Sam Sachdeva reported Ardern said she was looking forward to discussing key issues like the impact of technological advances on the environment, and acknowledged the growing tide of protectionism was likely to come up.

“We’re all pursuing an agenda that both traverses the need to meet the needs of our domestic constituencies, look after New Zealand's interests whilst acknowledging that part of New Zealand’s interests is to be outward facing.”

Elsewhere, Ardern downplayed reports that European diplomats were unhappy with the prospect of New Zealand restarting free trade negotiations with Russia. She said New Zealand's free trade talks with Europe had a higher priority than a deal with Russia, which was agreed as a condition of Labour's coalition deal with New Zealand First.

5. More Labour Inspectors coming

Newsroom's Teuila Fuatai has taken a closer look at Labour's plans to spend $9 million to increase the number of Labour Inspectors from 60 to 110.

She reports Darryn Aitchison of the Auckland Community Law centre saying an increased number of employment-related cases has coincided with a depletion in the role of labour inspectors, particularly in the last five years.

See more in Teuila's piece on Newsroom.

6. Briefly in the political economy...

In another sign of subdued inflation expectations that suggest flat interest rates for the foreseeable future, the Reserve Bank reported that two-year-ahead inflation expectations fell to 2.02 percent in the December quarter from 2.09 percent the previous quarter. (RBNZ)

The New Zealand Debt Management Office postponed the launch of a 2029 bond to 2018, saying the government was flush with cash and it wanted to give the market a chance to evaluate any new information that may be in the half-year fiscal update in mid-December. (BusinessDesk)

Saudi Arabia's midnight blitz of arrests on Sunday appears to be the most sweeping transformation of the Kingdom's governance in more than 80 years, the New York Times reported.

The Paradise Papers leak continues to roil the corporate and political worlds. The papers leaked from Bermuda's biggest trust law firm Appleby show Apple set up a new tax haven in Jersey that allows left billions of dollars untouched by American tax authorities. (NYT)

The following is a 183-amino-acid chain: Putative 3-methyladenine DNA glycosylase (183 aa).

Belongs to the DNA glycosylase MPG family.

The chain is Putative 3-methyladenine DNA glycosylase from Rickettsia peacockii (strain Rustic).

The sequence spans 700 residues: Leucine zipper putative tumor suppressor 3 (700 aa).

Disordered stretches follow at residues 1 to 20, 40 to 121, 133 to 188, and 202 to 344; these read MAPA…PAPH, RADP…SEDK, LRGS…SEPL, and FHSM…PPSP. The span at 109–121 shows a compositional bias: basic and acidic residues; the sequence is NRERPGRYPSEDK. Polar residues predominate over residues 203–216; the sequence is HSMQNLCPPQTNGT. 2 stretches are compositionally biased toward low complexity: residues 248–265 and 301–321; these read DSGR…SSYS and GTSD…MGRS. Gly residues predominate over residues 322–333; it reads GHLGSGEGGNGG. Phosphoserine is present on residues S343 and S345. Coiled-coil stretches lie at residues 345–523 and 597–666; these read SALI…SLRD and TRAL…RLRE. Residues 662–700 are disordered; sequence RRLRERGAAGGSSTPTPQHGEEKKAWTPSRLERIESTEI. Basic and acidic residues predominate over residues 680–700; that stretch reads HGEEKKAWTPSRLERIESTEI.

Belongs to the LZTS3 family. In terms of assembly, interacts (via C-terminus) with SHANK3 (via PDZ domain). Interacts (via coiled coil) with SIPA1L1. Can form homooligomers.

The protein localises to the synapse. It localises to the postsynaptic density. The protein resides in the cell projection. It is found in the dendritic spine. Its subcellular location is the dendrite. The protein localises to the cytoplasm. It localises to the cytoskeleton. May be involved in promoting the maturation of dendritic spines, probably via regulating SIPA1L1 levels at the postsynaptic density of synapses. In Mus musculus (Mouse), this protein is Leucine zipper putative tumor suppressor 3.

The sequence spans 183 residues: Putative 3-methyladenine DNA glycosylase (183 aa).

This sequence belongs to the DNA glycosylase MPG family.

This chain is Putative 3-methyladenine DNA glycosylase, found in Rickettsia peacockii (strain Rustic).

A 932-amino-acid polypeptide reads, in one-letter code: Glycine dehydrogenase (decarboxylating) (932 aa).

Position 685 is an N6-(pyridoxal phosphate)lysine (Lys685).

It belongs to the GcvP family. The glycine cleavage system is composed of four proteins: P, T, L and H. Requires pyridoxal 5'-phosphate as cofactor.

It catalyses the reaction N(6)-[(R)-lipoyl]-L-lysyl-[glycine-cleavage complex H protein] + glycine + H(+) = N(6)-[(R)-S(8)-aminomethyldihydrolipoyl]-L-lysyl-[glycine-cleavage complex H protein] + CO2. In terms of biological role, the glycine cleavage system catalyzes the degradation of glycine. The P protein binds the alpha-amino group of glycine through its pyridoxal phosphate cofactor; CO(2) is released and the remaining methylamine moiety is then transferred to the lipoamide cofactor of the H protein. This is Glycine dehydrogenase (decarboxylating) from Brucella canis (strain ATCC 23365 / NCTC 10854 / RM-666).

Donald Trump told Japan's leaders overnight that Japan could protect itself from North Korea by buying billions of dollars worth of US anti-missile arms. (NYT)

Rupert Murdoch's 20th Century Fox has held talks to sell most of the company to Walt Disney Co, CNBC reported this morning. (Reuters).

7. Coming up...

The new Members of Parliament will be formally sworn in and the new speaker (expected to be Trevor Mallard) elected later today.

The Parliament for the new three year term will formally be opened on Wednesday when Governor General Dame Patsy Reddy reads the speech from the throne outlining the Government's plans.

Ardern, Trade Minister David Parker and Foreign Minister Winston Peters are expected to travel on Thursday to the Apec and East Asia Summits in Vietnam and the Philippines respectively from November 11 to 14. Newsroom's Sam Sachdeva is travelling as media with the New Zealand group.

The Reserve Bank is scheduled to release its next Official Cash Rate decision and publish its next quarterly Monetary Policy Statement at 9am on Thursday. Economists expect it to leave the OCR on hold at 1.75 percent and make few changes to its outlook for interest rates remaining unchanged until late 2019.

8. One fun thing

More an "interesting thing" than a fun thing: London's Mayor Sadiq Khan is pushing for Oxford St, one of the busiest shopping streets in Europe, to be pedestrianised, reports the BBC. Khan wants a half mile stretch of the street, which is visited by more than four million people each week, to be turned into a "pedestrian boulevard" incorporating works of art, hopefully by the end of next year.